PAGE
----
Report: 40+ Percent of World's Software is Pirated

Dennis Faas's picture

According to a new study, more than 40 per cent of the world's software is pirated. The study also claims the software industry lost $53 billion to pirates last year, though that figure has a major flaw in its calculation.

According to the Business Software Alliance (BSA), the United States has the world's lowest piracy rate, with just 20% of software being unlicensed. However, the size of its software market means the losses have the biggest financial value, totaling $9.8 million last year.

Across the world, the study found that while piracy dropped in the majority of countries, the worldwide piracy rate actually rose from 38% in 2007 to 41% last year. That's mainly because of the large growth in computer sales in China which has a traditionally huge piracy rate.

China And Russia Piracy Rates Slowly Dropping

That said, China's piracy rate did drop during the year, from 90% to 80%, largely thanks to a government decision to insist that all computers used by officials ran legitimate software. Russia also had a notable drop, falling from 73% to 68%.

However, there are seven other countries where at least nine out of ten pieces of software are pirated: Armenia, Azerbaijan, Bangladesh, Georgia, Moldova, Sri Lanka and Zimbabwe.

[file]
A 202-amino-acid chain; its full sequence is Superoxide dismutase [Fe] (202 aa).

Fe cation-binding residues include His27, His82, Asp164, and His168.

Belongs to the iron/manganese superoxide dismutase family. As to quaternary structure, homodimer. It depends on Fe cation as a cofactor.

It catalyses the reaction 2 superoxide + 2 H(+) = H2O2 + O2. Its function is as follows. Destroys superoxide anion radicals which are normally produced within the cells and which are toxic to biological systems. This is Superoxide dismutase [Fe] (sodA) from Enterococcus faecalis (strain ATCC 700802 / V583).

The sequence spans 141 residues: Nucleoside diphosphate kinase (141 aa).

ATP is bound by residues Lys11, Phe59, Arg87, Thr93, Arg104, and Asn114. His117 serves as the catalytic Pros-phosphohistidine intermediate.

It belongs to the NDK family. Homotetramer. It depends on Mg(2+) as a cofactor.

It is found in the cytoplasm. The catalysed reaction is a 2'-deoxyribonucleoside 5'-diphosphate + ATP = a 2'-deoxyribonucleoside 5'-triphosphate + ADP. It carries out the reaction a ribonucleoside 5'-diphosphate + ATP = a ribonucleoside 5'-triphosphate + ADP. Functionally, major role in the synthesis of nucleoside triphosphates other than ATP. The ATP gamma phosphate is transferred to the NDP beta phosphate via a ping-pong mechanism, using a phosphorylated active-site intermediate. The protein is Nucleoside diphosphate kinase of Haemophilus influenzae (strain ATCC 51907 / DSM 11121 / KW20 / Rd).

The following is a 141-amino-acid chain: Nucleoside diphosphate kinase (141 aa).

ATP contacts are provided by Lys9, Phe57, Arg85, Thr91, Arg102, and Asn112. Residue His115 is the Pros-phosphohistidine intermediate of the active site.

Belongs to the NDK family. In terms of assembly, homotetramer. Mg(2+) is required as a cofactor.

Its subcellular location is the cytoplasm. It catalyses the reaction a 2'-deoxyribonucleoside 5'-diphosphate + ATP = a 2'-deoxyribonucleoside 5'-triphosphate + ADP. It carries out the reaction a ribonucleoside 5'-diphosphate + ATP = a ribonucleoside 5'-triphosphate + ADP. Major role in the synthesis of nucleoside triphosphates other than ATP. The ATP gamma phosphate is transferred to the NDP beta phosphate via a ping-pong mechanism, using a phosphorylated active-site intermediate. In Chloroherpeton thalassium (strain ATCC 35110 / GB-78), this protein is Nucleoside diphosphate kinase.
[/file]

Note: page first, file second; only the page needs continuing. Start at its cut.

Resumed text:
Affect of Economic Slowdown on Piracy

While most expect that the worldwide economic slowdown would increase piracy, the study suggests that is not the case. The BSA believes many buyers are turning to low-priced netbooks, which usually come with sufficient legitimate software already installed.

The study also argues that piracy can lead to job cuts for software retailers and support firms; that it increases the dangers of viruses spreading; and that it lowers tax revenues for governments. (Source:

Study Receives Criticism

The BSA has earned harsh criticism in previous years for methods used for this annual study.

The Economist newspaper says the study utilizes an overly simplistic method of estimating the amount of software used in a country, then subtracts known legitimate sales. (Source:

The other significant problem with the figures are that the dollar amounts for piracy losses are calculated on the basis of how much legitimate copies of those programs would cost to buy. The problem with this approach is the assumption that everyone who uses pirated software would otherwise have paid the full retail price.

In reality (and in particular with highly priced programs), there are many people who would never have bought the products and, without pirated versions, would either do without the relevant tools altogether or get by with open source and/or shareware alternatives.

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